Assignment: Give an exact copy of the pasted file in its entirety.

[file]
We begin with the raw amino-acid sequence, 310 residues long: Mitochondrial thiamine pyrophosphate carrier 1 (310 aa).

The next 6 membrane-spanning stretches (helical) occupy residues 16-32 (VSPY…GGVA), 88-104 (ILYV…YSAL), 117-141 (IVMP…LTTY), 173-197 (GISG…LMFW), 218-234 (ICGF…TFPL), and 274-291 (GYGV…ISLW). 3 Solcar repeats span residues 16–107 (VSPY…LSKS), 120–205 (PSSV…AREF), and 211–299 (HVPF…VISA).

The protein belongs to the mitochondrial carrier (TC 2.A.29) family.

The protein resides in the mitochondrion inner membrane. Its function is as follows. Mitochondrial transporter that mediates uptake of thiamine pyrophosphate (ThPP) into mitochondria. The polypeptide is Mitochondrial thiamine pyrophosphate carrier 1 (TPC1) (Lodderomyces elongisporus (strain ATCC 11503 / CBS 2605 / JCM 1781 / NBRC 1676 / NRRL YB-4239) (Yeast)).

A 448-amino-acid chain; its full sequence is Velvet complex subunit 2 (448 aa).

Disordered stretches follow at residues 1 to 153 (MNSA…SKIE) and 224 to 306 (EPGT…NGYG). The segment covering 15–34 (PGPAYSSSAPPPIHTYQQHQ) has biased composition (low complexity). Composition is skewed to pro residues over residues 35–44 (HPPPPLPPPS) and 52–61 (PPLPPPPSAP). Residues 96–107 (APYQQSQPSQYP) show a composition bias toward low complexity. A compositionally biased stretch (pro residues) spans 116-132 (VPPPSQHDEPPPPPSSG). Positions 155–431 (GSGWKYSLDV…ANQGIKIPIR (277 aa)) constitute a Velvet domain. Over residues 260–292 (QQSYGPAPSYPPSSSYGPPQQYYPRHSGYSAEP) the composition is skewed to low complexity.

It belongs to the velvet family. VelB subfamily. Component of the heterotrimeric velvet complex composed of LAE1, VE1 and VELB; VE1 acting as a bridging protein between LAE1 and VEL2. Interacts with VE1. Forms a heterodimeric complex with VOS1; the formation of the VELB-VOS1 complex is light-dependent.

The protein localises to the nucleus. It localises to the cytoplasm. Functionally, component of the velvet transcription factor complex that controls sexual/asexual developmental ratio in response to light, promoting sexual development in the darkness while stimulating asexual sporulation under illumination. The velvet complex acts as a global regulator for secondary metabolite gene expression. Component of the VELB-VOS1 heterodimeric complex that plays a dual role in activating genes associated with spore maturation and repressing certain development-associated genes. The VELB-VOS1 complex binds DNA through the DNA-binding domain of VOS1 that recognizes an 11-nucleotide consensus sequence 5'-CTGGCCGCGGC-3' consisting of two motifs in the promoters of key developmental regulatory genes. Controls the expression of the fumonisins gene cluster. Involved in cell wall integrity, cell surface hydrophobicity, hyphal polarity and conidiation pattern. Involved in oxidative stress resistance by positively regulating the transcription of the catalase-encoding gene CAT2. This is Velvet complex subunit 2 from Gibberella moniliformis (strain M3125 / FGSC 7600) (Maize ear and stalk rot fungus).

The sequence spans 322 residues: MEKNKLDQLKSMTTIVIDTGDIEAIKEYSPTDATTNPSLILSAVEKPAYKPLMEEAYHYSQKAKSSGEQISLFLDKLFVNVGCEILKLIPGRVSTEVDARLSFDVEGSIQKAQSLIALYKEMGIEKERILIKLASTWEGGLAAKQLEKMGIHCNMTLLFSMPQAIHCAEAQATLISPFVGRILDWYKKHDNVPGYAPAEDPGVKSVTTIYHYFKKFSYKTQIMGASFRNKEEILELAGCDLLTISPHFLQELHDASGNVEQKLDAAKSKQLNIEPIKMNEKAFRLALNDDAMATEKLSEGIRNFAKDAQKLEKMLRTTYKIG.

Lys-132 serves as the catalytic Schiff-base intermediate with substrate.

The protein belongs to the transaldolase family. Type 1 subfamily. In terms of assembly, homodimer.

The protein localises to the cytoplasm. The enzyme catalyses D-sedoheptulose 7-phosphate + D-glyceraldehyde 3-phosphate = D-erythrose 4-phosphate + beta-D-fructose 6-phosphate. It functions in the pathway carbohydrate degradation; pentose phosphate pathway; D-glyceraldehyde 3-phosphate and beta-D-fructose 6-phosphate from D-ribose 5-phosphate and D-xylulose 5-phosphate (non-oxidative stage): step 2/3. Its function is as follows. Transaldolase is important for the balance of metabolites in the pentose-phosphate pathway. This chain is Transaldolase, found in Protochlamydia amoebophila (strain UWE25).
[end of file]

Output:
We begin with the raw amino-acid sequence, 310 residues long: Mitochondrial thiamine pyrophosphate carrier 1 (310 aa).

The next 6 membrane-spanning stretches (helical) occupy residues 16-32 (VSPY…GGVA), 88-104 (ILYV…YSAL), 117-141 (IVMP…LTTY), 173-197 (GISG…LMFW), 218-234 (ICGF…TFPL), and 274-291 (GYGV…ISLW). 3 Solcar repeats span residues 16–107 (VSPY…LSKS), 120–205 (PSSV…AREF), and 211–299 (HVPF…VISA).

The protein belongs to the mitochondrial carrier (TC 2.A.29) family.

The protein resides in the mitochondrion inner membrane. Its function is as follows. Mitochondrial transporter that mediates uptake of thiamine pyrophosphate (ThPP) into mitochondria. The polypeptide is Mitochondrial thiamine pyrophosphate carrier 1 (TPC1) (Lodderomyces elongisporus (strain ATCC 11503 / CBS 2605 / JCM 1781 / NBRC 1676 / NRRL YB-4239) (Yeast)).

A 448-amino-acid chain; its full sequence is Velvet complex subunit 2 (448 aa).

Disordered stretches follow at residues 1 to 153 (MNSA…SKIE) and 224 to 306 (EPGT…NGYG). The segment covering 15–34 (PGPAYSSSAPPPIHTYQQHQ) has biased composition (low complexity). Composition is skewed to pro residues over residues 35–44 (HPPPPLPPPS) and 52–61 (PPLPPPPSAP). Residues 96–107 (APYQQSQPSQYP) show a composition bias toward low complexity. A compositionally biased stretch (pro residues) spans 116-132 (VPPPSQHDEPPPPPSSG). Positions 155–431 (GSGWKYSLDV…ANQGIKIPIR (277 aa)) constitute a Velvet domain. Over residues 260–292 (QQSYGPAPSYPPSSSYGPPQQYYPRHSGYSAEP) the composition is skewed to low complexity.

It belongs to the velvet family. VelB subfamily. Component of the heterotrimeric velvet complex composed of LAE1, VE1 and VELB; VE1 acting as a bridging protein between LAE1 and VEL2. Interacts with VE1. Forms a heterodimeric complex with VOS1; the formation of the VELB-VOS1 complex is light-dependent.

The protein localises to the nucleus. It localises to the cytoplasm. Functionally, component of the velvet transcription factor complex that controls sexual/asexual developmental ratio in response to light, promoting sexual development in the darkness while stimulating asexual sporulation under illumination. The velvet complex acts as a global regulator for secondary metabolite gene expression. Component of the VELB-VOS1 heterodimeric complex that plays a dual role in activating genes associated with spore maturation and repressing certain development-associated genes. The VELB-VOS1 complex binds DNA through the DNA-binding domain of VOS1 that recognizes an 11-nucleotide consensus sequence 5'-CTGGCCGCGGC-3' consisting of two motifs in the promoters of key developmental regulatory genes. Controls the expression of the fumonisins gene cluster. Involved in cell wall integrity, cell surface hydrophobicity, hyphal polarity and conidiation pattern. Involved in oxidative stress resistance by positively regulating the transcription of the catalase-encoding gene CAT2. This is Velvet complex subunit 2 from Gibberella moniliformis (strain M3125 / FGSC 7600) (Maize ear and stalk rot fungus).

The sequence spans 322 residues: MEKNKLDQLKSMTTIVIDTGDIEAIKEYSPTDATTNPSLILSAVEKPAYKPLMEEAYHYSQKAKSSGEQISLFLDKLFVNVGCEILKLIPGRVSTEVDARLSFDVEGSIQKAQSLIALYKEMGIEKERILIKLASTWEGGLAAKQLEKMGIHCNMTLLFSMPQAIHCAEAQATLISPFVGRILDWYKKHDNVPGYAPAEDPGVKSVTTIYHYFKKFSYKTQIMGASFRNKEEILELAGCDLLTISPHFLQELHDASGNVEQKLDAAKSKQLNIEPIKMNEKAFRLALNDDAMATEKLSEGIRNFAKDAQKLEKMLRTTYKIG.

Lys-132 serves as the catalytic Schiff-base intermediate with substrate.

The protein belongs to the transaldolase family. Type 1 subfamily. In terms of assembly, homodimer.

The protein localises to the cytoplasm. The enzyme catalyses D-sedoheptulose 7-phosphate + D-glyceraldehyde 3-phosphate = D-erythrose 4-phosphate + beta-D-fructose 6-phosphate. It functions in the pathway carbohydrate degradation; pentose phosphate pathway; D-glyceraldehyde 3-phosphate and beta-D-fructose 6-phosphate from D-ribose 5-phosphate and D-xylulose 5-phosphate (non-oxidative stage): step 2/3. Its function is as follows. Transaldolase is important for the balance of metabolites in the pentose-phosphate pathway. This chain is Transaldolase, found in Protochlamydia amoebophila (strain UWE25).